Neither Trump's spokesman nor the Trump Organization responded to HuffPost's inquiries on the matter.
That Trump is the central figure in his company becomes clear in the annual financial reports that Trump had to submit during his presidency. These documents show elaborate, interlocking connections between Trump Corp., Trump Payroll Corp. and the hundreds of "limited liability companies" that Trump created to hold his various assets.
O'Brien said the impetus to create a different LLC for every single asset Trump owned - right down to individual condos in different buildings - was an overreaction to his near-personal bankruptcy in the 1990s when he used his personal fortune Pledged support of business loans. Despite the Byzantine structure, O’Brien said, in the end, essentially everything comes back to Trump. “This is basically a corner grocery store with a guy behind the counter nibbling on a hamburger. And he's the owner of the shop, ”said O’Brien.
If the various entities, each with their own governance structure, intend to disguise their ownership and control structures, the strategy is clearly successful.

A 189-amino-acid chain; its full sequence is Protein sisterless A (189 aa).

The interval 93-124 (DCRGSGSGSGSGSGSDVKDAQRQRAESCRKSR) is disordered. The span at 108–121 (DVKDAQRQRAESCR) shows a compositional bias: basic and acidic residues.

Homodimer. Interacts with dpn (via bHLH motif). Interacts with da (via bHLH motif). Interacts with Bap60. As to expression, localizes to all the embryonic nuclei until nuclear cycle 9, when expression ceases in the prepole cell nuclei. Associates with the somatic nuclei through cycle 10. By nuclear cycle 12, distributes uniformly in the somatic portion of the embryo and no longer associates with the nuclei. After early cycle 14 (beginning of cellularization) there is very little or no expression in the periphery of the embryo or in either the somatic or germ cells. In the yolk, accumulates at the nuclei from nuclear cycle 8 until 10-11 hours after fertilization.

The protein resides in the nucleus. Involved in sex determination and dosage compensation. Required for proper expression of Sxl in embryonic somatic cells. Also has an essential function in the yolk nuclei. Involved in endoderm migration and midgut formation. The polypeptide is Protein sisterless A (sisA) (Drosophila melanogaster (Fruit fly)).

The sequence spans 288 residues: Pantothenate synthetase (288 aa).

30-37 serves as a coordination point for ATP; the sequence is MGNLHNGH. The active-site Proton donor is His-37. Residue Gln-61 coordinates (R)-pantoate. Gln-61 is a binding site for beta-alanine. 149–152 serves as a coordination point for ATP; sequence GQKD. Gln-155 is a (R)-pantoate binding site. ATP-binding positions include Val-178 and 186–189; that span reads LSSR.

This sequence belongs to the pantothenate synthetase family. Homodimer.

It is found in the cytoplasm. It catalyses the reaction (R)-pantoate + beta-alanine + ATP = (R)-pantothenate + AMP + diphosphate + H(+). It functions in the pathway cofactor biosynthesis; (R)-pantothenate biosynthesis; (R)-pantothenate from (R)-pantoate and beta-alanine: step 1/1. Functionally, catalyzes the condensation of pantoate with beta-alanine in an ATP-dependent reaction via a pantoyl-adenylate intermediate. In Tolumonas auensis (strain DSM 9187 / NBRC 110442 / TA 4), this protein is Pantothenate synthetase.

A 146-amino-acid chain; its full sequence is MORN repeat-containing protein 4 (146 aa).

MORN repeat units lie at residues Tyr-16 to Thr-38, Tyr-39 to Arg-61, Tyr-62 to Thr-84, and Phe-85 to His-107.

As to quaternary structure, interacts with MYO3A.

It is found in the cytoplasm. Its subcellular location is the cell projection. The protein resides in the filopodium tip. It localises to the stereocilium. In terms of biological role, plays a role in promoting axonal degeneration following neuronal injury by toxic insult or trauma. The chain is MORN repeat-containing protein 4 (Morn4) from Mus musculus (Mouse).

For example, in 2018 the local Palm Beach, Florida newspaper reported that a company run by Trump's older sons, Donald Trump Jr. and Eric Trump, owned a beachfront home across from Mar-a-Lago Highway A1A from theirs Father bought sister Maryanne Trump Barry for $ 18 million. Its address: 1125 South Ocean Blvd.
But in May 2019, when Trump filed his annual financial disclosure, a new company emerged, 1125 South Ocean LLC, with assets between $ 5 million and $ 25 million. Elsewhere in the document it is stated that the new LLC was 100% owned by DJT Holdings LLC.
DJT Holdings LLC, in turn, is 1% owned by DJT Holdings Managing Member LLC and 99% owned by Donald J. Trump Revocable Trust, which also owns 100% of DJT Holdings Managing Member LLC.
The argument that [Trump] did not know that this money was going to Weisselberg or others is pure nonsense.
Former Trump attorney Michael Cohen
And this trust - which Trump created in order to give the false impression of parting with his business when he took office - is of personal benefit to Trump.
"Nothing happened in the Trump organization that didn't go through Donald's desk," said his longtime former attorney and "fixer" Michael Cohen, who was in federal prison for helping Trump arrange hush money payments to women who said that they would have had affairs with him.